Pakistan cricket September 20, 2016

Left-arm quick, right-arm quicker

Lahore Qalandars have unearthed a truly unique prospect in Yasir Jan, an ambidextrous quick who can generate serious pace with both arms

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'Bowling with both hands is something I want to keep doing'

Pakistan have produced a number of gifted fast bowlers through their cricket history. Now, a talent hunt conducted by the Pakistan Super League team Lahore Qalandars may have unearthed someone truly unique: Yasir Jan, a 21-year-old quick who can bowl with both arms, and generate serious pace with either.

According to Aaqib Javed, the former Pakistan fast bowler who is now Qalandars' head of cricket operations, the ambidextrous Yasir can clock "around 145kmph with his right arm and not less than 135kmph with his left arm".

Qalandars have signed up Yasir on a 10-year developmental contract.

Yasir hails from Charsadda, a town situated 29km from Peshawar. He moved to Islamabad at the age of 12, where he has been working with his brothers at the family's vegetable shop. Cricket had been a "part-time passion" until he took a break from his work earlier this month to attend the talent hunt in Rawalpindi. The event has journeyed throughout Punjab, starting in Bahawalpur and ending in Lahore, taking 22 days to cover all the major cities.

He didn't take long to catch Aaqib's eye.

"He was bowling with his right arm, but then he came to me and told me, 'I can bowl with left arm too,' which caught my attention," Aaqib said at a press conference at the Lahore Press Club, where he introduced Yasir. "It was a surprise for me, because I have never seen anyone doing that. I have seen cricketers throwing with both arms, and even saw a bowler bowling spin with both arms, but this is someone extraordinary."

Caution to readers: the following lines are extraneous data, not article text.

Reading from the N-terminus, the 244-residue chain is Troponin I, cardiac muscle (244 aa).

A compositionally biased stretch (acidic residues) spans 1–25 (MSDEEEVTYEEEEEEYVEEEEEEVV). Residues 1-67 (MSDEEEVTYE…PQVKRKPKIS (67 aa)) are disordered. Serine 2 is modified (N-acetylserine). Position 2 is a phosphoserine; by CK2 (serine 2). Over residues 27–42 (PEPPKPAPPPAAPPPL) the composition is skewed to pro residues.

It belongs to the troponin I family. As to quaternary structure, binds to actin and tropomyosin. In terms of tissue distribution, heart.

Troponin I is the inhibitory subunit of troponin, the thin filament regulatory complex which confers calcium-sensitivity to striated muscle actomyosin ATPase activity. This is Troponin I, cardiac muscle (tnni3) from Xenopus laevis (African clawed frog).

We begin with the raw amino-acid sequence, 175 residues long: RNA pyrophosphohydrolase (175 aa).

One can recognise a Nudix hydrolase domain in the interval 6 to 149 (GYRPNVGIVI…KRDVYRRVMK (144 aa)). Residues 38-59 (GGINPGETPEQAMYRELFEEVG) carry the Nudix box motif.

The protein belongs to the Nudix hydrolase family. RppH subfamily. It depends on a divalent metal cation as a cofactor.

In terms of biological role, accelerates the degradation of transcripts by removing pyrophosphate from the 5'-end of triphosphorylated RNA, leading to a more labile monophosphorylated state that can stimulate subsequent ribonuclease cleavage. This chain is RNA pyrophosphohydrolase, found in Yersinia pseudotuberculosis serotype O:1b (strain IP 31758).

This isn't the first time Aaqib has discovered an unusual fast-bowling talent. In 2008, it was he who unearthed Mohammad Irfan, the 7'1" left-arm quick who was working at a plastic pipe factory at the time, earning around Pakistani Rs 8,000 (US $76 approx) a month while playing club cricket in the town of Gaggu Mandi in eastern Pakistan. Two years later, Irfan made his debut for Pakistan.

Aaqib said Yasir was "raw" at present, and that it would take him another year or so to become ready to play competitive cricket.

"Fast bowling is almost unnatural because you roll your arms and produce speed with an extreme level of muscle coordination," Aaqib said. "So him bowling with his weak arm with the same intensity and speed was something that is unique; I don't think anyone else in the world I know has done this. Like we had found Mohammad Irfan some time ago, now we have found a bigger talent with such an amazing ability.

"We just wanted to encourage this talent and develop him, and get him ready for top-level cricket. I have signed a 10-year contract with him as a part of his grooming and taking care of all finances by Lahore Qalandars, so that he doesn't have to worry about his future. I hope he works hard and keeps his focus, and we will be able to give a future star to Pakistan in coming years."

Yasir is confident about his future, and is happy to have found a platform. He has not played any competitive cricket so far. "It's a great moment for me that I got such a platform," he said at a conference, before signing his contract. "I have been running a vegetable shop and playing cricket in my spare time. I thank Aaqib bhai for his support, and I promise that I will remain focused and work very hard to make everyone proud. Playing for Pakistan is a dream for every kid playing cricket and I also want to see myself at the top in coming years."

Umar Farooq is ESPNcricinfo's Pakistan correspondent. @kalson